Power and its pitch black heart

April 22, 2005

Barbara Freese, in this lightweight but very readable book, explains why coal that once powered the Industrial Revolution is now at the centre of the debate on global warming. While Europe has gradually, and often painfully, phased out this highly polluting fuel, China and the US, the two world superpowers and major coal producers, forge ahead with its use.

Freese traces the history of coal use in Britain, the US and China with colourful anecdotes and occasional insights. This is not an academic book, more light-green history. She covers a lot of ground: vignettes of coal use in medieval London and Friedrich Engels's Manchester; rip-roaring tales from the US of coal mining in 1800s Pennsylvania and the 1902 labour strike; stories of exploitation and disaster from the 11th century to the Cultural Revolution in China.

Running through this history is Freese's theme of the environmental damage caused by coal and our reluctance to do anything about it. Coal has for centuries heated our homes, powered our industries and made us rich, so why should we give it up? It is cheap, widely available and it is not running out.

Some nations, such as France, have given up mining coal, while others, such as Britain and Germany, have run down their once-mighty industries. They have instead, for political and economic reasons, opted for cleaner and more convenient energy sources - gas and oil - for industry and domestic use, and nuclear power for electricity generation. This shift away from coal has been driven partly by environmental factors. First, the public campaigns from the 1850s to improve air quality in cities by curbing coal smoke, then national legislation requiring cuts in sulphur dioxide emissions from power stations in the 1980s to stop "acid rain" damage, and most recently the desire to reduce the threat of global warming caused by carbon dioxide emissions.

While the US has made great strides in improving air quality and reducing sulphur dioxide emissions, it is hostile to global attempts, such as the Kyoto Protocol, to reduce carbon dioxide emissions.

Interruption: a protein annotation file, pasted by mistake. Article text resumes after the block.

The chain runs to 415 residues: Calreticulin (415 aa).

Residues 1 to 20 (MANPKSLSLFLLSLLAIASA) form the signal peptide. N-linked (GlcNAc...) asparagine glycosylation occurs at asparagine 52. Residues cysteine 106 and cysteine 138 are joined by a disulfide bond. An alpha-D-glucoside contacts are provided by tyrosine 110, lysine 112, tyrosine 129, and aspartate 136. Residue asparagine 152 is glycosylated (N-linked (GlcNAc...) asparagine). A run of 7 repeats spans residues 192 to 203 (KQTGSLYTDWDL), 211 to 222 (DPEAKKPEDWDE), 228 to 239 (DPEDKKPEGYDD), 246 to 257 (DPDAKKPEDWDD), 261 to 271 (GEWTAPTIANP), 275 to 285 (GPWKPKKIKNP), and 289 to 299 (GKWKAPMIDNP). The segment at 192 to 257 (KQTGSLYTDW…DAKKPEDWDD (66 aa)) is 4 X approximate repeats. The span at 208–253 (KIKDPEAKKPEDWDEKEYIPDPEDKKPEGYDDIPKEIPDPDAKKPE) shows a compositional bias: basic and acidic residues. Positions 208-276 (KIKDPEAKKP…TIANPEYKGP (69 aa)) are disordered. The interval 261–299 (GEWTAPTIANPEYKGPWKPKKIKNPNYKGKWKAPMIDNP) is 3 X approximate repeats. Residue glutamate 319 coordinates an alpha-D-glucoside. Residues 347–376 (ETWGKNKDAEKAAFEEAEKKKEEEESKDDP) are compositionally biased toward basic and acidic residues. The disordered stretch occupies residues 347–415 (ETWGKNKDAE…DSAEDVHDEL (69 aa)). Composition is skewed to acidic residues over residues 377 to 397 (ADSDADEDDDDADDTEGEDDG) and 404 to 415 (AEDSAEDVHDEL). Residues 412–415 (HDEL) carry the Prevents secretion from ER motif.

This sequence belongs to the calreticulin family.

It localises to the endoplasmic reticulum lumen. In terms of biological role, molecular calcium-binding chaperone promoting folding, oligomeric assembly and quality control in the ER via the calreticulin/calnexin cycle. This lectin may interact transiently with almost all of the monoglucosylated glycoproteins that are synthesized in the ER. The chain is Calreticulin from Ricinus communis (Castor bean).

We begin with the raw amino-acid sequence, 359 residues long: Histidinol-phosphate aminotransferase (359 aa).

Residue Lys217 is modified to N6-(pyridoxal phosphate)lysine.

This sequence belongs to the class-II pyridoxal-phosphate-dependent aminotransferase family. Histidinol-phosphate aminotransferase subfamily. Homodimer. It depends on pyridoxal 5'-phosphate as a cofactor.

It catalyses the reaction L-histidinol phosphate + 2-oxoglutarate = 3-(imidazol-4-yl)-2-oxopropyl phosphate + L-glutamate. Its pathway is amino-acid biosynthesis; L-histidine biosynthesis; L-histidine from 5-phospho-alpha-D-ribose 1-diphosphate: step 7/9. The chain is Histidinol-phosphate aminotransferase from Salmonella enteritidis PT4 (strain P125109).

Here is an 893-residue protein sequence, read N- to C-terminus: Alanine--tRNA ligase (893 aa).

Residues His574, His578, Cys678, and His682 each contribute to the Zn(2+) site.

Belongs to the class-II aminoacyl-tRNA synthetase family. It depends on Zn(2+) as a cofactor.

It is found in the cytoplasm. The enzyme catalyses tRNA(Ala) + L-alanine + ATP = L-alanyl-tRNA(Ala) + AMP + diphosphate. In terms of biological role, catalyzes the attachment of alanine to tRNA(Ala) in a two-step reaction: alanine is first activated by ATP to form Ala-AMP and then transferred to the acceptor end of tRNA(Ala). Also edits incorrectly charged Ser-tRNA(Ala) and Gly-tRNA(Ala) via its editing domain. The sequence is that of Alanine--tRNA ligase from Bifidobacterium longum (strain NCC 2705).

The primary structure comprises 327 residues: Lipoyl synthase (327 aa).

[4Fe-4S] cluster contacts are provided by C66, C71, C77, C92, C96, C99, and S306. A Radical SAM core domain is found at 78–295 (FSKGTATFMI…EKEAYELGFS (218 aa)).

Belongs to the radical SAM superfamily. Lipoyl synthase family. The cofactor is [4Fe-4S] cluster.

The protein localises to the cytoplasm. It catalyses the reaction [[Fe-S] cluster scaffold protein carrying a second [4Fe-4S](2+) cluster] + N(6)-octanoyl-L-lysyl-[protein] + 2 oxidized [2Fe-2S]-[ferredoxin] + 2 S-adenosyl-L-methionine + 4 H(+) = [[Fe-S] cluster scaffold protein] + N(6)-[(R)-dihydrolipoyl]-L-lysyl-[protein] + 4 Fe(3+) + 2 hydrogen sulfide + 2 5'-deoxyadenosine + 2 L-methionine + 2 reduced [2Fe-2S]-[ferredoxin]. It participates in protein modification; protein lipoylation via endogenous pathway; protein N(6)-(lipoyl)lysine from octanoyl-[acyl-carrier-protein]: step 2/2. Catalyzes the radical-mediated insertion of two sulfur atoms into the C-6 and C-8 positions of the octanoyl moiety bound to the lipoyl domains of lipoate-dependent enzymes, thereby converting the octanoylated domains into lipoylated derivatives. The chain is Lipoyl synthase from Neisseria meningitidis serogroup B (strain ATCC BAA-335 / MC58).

Freese illustrates this hostility with discussion of the powerful political force of the US coal mining industry, which campaigns for President George W. Bush. She credits its successful campaign in 2000 in the previously Democratic coal mining state of West Virginia with delivering the state (and the presidential election) to Bush.

This is one of the better sections of the book, and it benefits from Freese's experiences as a US lawyer charged with enforcing state air pollution laws.

The book also benefits from her visits to Chinese coal mines and interviews with state officials. The Chinese attitude is that it has the right to increase its carbon dioxide emissions (now only one eighth per capita of the US) as it develops. As one official said to her: "When we are richer, we will take more responsibility."

Freese concludes that we need to head down a radical new path, not by regulation but by encouraging "an intensively competitive market that rewards innovation" and "would promote the rapid evolution of energy technologies". These carbon-free technologies are left largely unspecified, and the book closes with pious hopes that in the end we will figure it out if we use "market-based tools". This approach is typified by the rhetoric of the UK Government's 2003 energy White Paper, which Freese quotes with admiration.

Overall, this book is short on economic analysis and statistical data. It has copious notes and a large bibliography, but there are few references to recent journal articles. However, it would make good holiday reading.

Horace Herring is visiting research fellow, Open University.

Coal: A Human History

Author - Heinemann
Editor - Barbara Freese
Pages - 336
Price - £12.99
ISBN - 0 434 01333 1

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